In late 2014, six of the Arkansas Supreme Court's seven justices were ready to find the state's gay-marriage ban unconstitutional on federal grounds, a former justice said in an interview for the court's oral history project.
Retired Justice Donald Corbin also said five justices were ready to rule that the ban violated the state's constitution.
But the ruling was never issued by the state's top court. Gay-marriage bans in Arkansas and other states were struck down June 26 by the U.S. Supreme Court.
Corbin, whose term ended Dec. 31, was interviewed by Ernest Dumas as part of the court's oral history project. The Arkansas Times blog carried a story about the interview Tuesday.
Corbin and the six justices who served with him at the time could not be reached for comment Wednesday. No one answered at phone numbers listed for Corbin or Justice Paul Danielson. Messages left with Justices Courtney Goodson, Jo Hart and Karen Baker were not returned Wednesday, nor was one for then-Chief Justice Jim Hannah. Special Justice Robert McCorkindale also did not return a call for comment.
"It was a tough political issue, but legally it was a cakewalk," Corbin said in the interview. "Anybody who knows anything about the law or had any training whatsoever as a constitutional lawyer would know that."
In the interview, Corbin does not explicitly identify what roles the different justices played in the decision. The high court heard oral arguments Nov. 20 on an appeal of a ruling by Pulaski County Circuit Court Judge Chris Piazza, who found the ban was unconstitutional.
Corbin bemoaned the fact the state's highest court never got to settle its own law.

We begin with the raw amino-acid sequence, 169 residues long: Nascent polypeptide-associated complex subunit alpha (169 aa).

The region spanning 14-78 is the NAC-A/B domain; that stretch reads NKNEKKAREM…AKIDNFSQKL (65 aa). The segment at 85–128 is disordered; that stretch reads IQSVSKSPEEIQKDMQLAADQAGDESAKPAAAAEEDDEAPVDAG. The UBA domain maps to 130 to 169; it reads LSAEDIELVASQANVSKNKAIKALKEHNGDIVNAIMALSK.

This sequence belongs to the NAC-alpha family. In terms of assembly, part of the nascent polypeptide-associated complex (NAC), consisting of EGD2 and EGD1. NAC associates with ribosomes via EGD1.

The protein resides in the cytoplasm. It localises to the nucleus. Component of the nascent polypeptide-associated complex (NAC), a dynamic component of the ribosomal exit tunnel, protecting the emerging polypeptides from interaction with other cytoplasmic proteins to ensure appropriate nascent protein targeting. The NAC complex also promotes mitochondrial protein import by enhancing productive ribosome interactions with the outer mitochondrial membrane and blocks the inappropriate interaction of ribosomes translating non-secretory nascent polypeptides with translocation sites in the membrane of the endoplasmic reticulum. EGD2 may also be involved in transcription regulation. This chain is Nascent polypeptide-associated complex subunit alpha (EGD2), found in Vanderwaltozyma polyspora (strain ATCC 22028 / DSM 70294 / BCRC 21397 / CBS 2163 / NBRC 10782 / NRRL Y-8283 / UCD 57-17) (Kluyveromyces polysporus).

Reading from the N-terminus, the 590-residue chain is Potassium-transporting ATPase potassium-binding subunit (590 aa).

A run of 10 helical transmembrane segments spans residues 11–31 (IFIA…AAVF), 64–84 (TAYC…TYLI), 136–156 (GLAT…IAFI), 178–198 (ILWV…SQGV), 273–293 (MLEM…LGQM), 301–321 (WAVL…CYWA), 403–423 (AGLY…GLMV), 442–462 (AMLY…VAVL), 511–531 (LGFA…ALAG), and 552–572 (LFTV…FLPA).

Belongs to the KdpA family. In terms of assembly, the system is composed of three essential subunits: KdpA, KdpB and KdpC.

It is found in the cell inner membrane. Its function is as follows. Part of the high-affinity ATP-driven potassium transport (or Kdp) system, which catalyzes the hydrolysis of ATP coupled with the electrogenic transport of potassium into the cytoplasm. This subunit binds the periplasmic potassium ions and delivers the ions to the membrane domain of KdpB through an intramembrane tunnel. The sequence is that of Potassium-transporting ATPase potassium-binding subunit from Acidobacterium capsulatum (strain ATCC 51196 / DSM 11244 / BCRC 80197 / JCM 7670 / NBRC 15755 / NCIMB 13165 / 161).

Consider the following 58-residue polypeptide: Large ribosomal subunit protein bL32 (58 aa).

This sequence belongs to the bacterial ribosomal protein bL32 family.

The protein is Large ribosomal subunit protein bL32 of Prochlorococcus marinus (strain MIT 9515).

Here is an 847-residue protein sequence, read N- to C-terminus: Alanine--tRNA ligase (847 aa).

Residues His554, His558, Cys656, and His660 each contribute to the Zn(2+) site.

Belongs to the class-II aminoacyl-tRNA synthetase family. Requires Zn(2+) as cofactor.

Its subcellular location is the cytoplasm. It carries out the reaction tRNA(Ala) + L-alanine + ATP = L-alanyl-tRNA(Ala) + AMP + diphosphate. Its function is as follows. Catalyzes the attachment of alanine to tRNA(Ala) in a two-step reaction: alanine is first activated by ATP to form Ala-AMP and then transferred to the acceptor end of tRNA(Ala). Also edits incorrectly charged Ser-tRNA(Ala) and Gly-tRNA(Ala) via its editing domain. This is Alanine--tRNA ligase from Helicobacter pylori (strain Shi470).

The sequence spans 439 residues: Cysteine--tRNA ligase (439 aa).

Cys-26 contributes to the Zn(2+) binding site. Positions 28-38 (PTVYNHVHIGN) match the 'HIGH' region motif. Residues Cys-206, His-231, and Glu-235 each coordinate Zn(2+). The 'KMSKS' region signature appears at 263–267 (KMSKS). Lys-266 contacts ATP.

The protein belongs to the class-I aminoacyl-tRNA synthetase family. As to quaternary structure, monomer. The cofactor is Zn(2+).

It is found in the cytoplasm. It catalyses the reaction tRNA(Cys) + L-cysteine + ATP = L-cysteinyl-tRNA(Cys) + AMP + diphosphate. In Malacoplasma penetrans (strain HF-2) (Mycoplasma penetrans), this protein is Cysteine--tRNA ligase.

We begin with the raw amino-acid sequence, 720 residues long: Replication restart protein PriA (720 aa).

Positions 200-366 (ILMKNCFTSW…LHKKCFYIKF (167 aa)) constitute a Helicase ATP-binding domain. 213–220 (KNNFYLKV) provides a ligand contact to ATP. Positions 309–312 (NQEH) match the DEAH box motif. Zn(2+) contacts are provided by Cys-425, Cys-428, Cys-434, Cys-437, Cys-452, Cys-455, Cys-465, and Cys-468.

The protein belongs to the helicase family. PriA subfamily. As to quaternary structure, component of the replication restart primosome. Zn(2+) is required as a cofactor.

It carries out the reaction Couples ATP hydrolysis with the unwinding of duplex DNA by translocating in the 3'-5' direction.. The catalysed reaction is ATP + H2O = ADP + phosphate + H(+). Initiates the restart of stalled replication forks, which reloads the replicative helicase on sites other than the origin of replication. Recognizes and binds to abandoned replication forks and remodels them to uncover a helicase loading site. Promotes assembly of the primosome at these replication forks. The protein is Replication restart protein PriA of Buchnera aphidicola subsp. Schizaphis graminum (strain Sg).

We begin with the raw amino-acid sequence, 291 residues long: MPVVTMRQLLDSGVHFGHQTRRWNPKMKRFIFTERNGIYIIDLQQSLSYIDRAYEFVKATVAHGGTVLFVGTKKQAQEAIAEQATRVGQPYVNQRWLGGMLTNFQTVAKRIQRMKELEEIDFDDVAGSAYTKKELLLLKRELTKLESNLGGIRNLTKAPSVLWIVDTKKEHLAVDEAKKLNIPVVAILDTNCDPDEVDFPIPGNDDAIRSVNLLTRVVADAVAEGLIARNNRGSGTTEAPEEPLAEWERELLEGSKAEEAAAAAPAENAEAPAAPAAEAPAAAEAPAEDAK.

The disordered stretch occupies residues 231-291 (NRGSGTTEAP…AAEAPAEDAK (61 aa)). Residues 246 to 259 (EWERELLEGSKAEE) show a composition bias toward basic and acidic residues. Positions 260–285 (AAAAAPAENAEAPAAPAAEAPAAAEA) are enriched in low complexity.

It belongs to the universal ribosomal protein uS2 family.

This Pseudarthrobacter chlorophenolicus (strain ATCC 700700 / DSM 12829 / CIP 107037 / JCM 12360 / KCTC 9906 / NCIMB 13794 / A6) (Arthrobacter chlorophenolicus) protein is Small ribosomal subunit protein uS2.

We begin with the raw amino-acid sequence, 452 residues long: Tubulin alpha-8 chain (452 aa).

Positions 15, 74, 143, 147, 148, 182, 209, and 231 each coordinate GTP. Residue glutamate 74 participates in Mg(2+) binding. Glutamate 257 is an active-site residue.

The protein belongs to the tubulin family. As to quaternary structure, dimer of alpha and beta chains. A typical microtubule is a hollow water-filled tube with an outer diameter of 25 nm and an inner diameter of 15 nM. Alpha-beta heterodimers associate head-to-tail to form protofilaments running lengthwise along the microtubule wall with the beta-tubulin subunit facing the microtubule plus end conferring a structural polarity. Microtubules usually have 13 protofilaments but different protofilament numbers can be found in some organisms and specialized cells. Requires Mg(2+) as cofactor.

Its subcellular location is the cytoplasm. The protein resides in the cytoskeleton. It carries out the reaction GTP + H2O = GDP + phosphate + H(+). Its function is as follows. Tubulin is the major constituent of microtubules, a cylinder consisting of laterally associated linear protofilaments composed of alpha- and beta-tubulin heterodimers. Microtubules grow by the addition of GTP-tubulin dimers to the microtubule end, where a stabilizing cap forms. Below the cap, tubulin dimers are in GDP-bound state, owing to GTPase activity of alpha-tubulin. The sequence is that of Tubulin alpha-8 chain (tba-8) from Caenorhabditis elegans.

"The time factor there was really crowding because of the Thanksgiving holidays and the break and a two-week break in December, and then I was gone," Corbin said. "I tried to encourage [other justices] to conference over the Christmas holidays. I had an opinion ready, and I didn't think it was right for us to take a two-week vacation or a one-week vacation and not get that case out."
Corbin wasn't alone.
In the months after the Nov. 20 oral arguments, supporters of gay marriage often said they were frustrated the court hadn't issued a decision.
Many in the legal field -- including former Supreme Court Justice Bob Brown, who retired in 2012 -- felt the court should have issued a ruling, regardless of the outcome, and addressed the legal arguments specific to the state's constitution.
Corbin was succeeded by newly elected Justice Robin Wynne.
McCorkindale, the special justice appointed to the case in October 2014 by then-Gov. Mike Beebe, planned on seeing the decision through, but then the justices began to debate whether Rhonda Wood, who was also recently elected, should decide it instead of McCorkindale.
The debate resulted in a spinoff case aimed at deciding who should decide the fate of the gay-marriage ban. Hannah and Danielson recused from the spinoff case and accused a majority of the court of dragging out a decision.
Ultimately, the court ruled Wood, not McCorkindale, should take part in the decision.
But in his oral history interview in July, Corbin said he thought McCorkindale should finish the case.
"As a matter of precedent, though, I agreed with Hannah and [Danielson] that historically when a governor makes an appointment to a case ... that is an executive decision and that person stays on that case until it is decided," he said. "They changed that. Looking back, old courts would not have, because they would honor the separation-of-powers doctrine. That's the governor's deal. But [the other justices] had the votes."
The day after Danielson recused, gay-rights activist Tippi McCullough filed a complaint against the other justices, accusing them of "obfuscation and foot-dragging" in the case. On Sept. 16, the state's Judicial Discipline and Disability Commission found there was no wrongdoing.
Metro on 11/12/2015